(7)

where \(\Vert .\Vert _2\) denotes \(l_2\)-norm and \(\Vert .\Vert _{\mathrm {F}}\) Frobenius norm. The approximation is based on the observation that estimated dominant angle vectors of one user are approximately orthogonal with each other, i.e., \(\left| {\mathbf {a}}\left( {\hat{\theta }}_{\mathrm {U}ni},{\hat{\varphi }}_{\mathrm {U}ni}\right) ^H {\mathbf {a}}\left( {\hat{\theta }}_{\mathrm {U}nj},{\hat{\varphi }}_{\mathrm {U}nj}\right) \right| \approx 0, \forall i \ne j\). And the resulting error by the approximation is characterized as Missing Phase Information Error explained above. The cumulative distribution function of estimated downlink user channel norm is shown in Fig. 2.

Finding 1 - Estimated Downlink Channel Norms From Uplink Leads to Small Error: From Fig. 2, we observe that utilizing estimated angle vectors from uplink channel, including dominant angles and amplitudes, to estimate downlink user channel norm, resulting in small error ranging from 0 to 15%.

Explanation for Finding 1: To understand the gap between uplink inferred downlink user channel norm and the actual one, we consider two more ways to estimate downlink user channel norm, including utilizing approximated downlink channel with downlink dominant angles and utilizing downlink dominant angles and amplitudes, to understand the aforementioned three different effects. First, approximation error effect causes error up to 15% error. Second, missing phase information effect leads to negligible error. Third, uplink/downlink angles and amplitudes mismatch effect results in up to 5% error. Thus, dominant paths approximation error effect is the dominant one that causes the estimation error. Also, channel norm inferred from dominant angles and amplitudes tends to be smaller due to the fact that dominant angles only capture part of downlink channel power.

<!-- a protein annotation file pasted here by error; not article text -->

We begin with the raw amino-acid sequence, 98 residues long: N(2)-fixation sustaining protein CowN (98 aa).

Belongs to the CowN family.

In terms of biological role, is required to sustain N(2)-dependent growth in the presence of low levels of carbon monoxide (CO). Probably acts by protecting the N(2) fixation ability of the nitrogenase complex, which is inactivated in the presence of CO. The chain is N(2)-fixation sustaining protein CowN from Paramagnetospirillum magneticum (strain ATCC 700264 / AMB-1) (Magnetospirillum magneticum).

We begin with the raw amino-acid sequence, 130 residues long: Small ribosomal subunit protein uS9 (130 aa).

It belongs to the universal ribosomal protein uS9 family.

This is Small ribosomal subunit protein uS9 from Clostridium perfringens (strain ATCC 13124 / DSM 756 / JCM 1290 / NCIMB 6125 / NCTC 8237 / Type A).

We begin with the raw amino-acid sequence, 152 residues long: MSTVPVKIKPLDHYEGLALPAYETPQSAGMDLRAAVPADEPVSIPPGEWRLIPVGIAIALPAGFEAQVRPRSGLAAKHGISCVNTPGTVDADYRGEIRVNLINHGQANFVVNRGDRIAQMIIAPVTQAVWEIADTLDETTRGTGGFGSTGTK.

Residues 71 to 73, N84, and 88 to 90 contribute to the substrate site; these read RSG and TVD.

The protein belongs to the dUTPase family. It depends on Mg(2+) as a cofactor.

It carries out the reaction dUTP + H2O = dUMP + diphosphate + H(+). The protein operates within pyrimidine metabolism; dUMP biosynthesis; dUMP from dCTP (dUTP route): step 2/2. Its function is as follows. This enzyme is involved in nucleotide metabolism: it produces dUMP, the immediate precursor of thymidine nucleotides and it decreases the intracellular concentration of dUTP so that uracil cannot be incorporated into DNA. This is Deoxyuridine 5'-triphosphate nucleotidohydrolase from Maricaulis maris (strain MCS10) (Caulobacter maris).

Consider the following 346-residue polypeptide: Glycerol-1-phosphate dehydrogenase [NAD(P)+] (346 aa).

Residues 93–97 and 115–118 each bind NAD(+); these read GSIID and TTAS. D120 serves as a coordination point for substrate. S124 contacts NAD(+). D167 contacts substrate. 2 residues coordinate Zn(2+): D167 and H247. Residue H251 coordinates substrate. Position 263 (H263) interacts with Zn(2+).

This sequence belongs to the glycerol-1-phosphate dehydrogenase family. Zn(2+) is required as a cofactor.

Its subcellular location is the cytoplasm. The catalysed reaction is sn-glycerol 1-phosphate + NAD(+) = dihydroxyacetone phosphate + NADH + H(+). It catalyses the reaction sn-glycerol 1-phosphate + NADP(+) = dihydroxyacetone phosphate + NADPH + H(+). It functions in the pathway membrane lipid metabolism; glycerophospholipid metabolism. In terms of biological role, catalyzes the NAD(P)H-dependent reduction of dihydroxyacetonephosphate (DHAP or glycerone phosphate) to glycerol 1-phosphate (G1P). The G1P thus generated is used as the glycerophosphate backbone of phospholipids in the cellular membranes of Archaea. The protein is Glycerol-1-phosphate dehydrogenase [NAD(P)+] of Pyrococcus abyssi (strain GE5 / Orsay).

Downlink inter-user channel correlation estimation

Inter-user channel correlation is the other one of the key information required for effective user selection. Thus, we evaluate the effectiveness of estimating downlink inter-user channel correlation from estimated angle space vectors set \(\widehat{{\mathbf {C}}_n}\) in Eq. 6.

Consider users n and p. We denote their downlink channels as \({\mathbf {h}}_n\) and \({\mathbf {h}}_p\) , respectively. The downlink inter-user channel correlation is formulated as the inner product of their channel vectors

$$\begin{aligned} c \left( {\mathbf {h}}_n, {\mathbf {h}}_p \right) = \frac{ \Vert {\mathbf {h}}_n^H {\mathbf {h}}_p \Vert _2 }{\Vert {\mathbf {h}}_n\Vert _2 \Vert {\mathbf {h}}_p\Vert _2}. \end{aligned}$$
(8)

As the channel correlation can directly affect multi-user beamforming rate, it is one of the key information required for effective user selection.

Then, we aim to estimate the downlink inter-user channel correlation utilizing uplink dominant angles and amplitudes defined in Eq. 6. The estimated downlink inter-user channel correlation is formulated as:

$$\begin{aligned} {\hat{c}} \left( {\mathbf {h}}_n, {\mathbf {h}}_p \right) = c \left( \widehat{{\mathbf {C}}}_n, \widehat{{\mathbf {C}}}_p \right) = \frac{ \Vert \widehat{{\mathbf {C}}}_n^H \widehat{{\mathbf {C}}}_p \Vert _{\mathrm {F}} }{\Vert \widehat{{\mathbf {C}}}_n\Vert _{\mathrm {F}} \Vert \widehat{{\mathbf {C}}}_p\Vert _{\mathrm {F}}}. \end{aligned}$$
(9)

The cumulative distribution function of estimated downlink inter-user channel correlation is shown in Fig. 3.

Finding 2 - Estimated Downlink Inter-user Channel Correlation From Uplink Leads to Small Error: From Fig. 3, we observe that utilizing uplink propagation domain information, including dominant angles and amplitudes, to estimate downlink inter-user channel correlation brings in error range from 0 to 0.3 in terms of channel correlation estimation error.